After the dismal Men in Black III this summer, it seems that all hope was lost in finding a current, enjoyable yet smart film, which revolves around the concept of time-travel. After his fantastic debut film Brick in 2005, Rian Johnson became a name to watch out for as a promising new director…then he made The Brothers Bloom (2008), starring Mark Ruffalo and Adrien Brody, which received lukewarm reviews.
Now, he has revived the complexities – and appeal – of time-travel with his latest film, sci-fi thriller Looper, reuniting him with Joseph Gordon-Levitt.
Set in the year 2044, Joe (Gordon-Levitt) is a looper; an assassin that kills unnamed targets from the future, when time-travel has been deemed illegal but is mainly used by criminal syndicates to get rid of targets. The rules? Don’t communicate with the target – and don’t let them live. On one occasion, Joe’s target turns out to be his future self (played by Bruce Willis), who has his own personal agenda in the past…
When it comes to assassin films, time-travel appears to be an ideal plot device. On the surface of it, it provides a perfect backdrop, supported by simple logic (i.e. change the future by altering the past) but there are times when it can become outdated, confusing or just plain ridiculous.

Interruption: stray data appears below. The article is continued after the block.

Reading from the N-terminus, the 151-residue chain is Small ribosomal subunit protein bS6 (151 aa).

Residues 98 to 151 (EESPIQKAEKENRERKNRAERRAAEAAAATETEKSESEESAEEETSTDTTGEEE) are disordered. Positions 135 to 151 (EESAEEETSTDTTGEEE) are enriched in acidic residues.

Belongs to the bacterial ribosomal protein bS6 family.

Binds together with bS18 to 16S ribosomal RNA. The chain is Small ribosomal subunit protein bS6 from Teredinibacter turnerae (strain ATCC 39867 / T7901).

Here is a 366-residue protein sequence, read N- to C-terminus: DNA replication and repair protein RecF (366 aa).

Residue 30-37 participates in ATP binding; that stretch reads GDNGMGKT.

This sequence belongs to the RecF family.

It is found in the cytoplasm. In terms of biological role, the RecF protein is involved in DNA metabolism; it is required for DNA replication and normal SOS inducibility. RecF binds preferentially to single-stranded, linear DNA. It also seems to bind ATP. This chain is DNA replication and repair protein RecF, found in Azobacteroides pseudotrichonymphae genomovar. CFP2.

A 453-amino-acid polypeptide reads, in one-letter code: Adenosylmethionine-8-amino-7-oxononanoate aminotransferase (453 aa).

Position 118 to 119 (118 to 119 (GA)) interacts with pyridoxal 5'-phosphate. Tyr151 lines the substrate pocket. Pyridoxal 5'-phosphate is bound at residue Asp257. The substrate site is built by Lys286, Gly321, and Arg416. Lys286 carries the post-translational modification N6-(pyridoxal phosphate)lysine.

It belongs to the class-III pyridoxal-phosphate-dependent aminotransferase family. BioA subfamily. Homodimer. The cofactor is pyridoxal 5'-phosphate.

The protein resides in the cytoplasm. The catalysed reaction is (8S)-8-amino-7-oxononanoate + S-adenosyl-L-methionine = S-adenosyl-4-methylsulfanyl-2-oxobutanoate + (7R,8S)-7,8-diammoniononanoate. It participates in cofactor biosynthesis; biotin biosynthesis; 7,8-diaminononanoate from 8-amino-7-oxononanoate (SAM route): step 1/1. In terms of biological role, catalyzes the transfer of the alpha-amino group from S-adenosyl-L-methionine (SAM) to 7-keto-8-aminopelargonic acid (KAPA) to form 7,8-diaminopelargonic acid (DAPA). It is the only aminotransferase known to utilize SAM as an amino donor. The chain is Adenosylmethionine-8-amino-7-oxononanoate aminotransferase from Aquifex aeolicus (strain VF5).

It is hard to weave an understandable film plot from such a complex concept, so when the idea of the future and present/past form of the same character involved in numerous paradoxes, you cannot help but be a little confused.
However, Johnson is able to weave smarts and imagination into his script, by not raising too many questions and over-complicating his story. By sticking to the simple and conventional rules of time-travel, he allows the plot and characters take the limelight, rather than focus his efforts on the sci-fi elements of this thriller. Like his efforts in Brick, his gift is in his story-telling and in this particular effort, his ability to develop an unpretentious view of the future.
Joseph Gordon-Levitt is great as Joe, whose maturity and determination in trying to pull off a younger version of Willis without falling into a straight-up impersonation is commendable. It is also great to see the latter not delve into the normal smirk and cockiness that comes from his more memorable roles – just straight-up action with lots of guns and, when called for, greatly appreciated subtlety in his performance.
With its strong performances and certain sci-fi elements successfully incorporated into a suspenseful thriller, you cannot help but be drawn to this film. Complex, entertaining yet brimming with intelligence, Looper needs to be watched – easily one of the smartest films this year.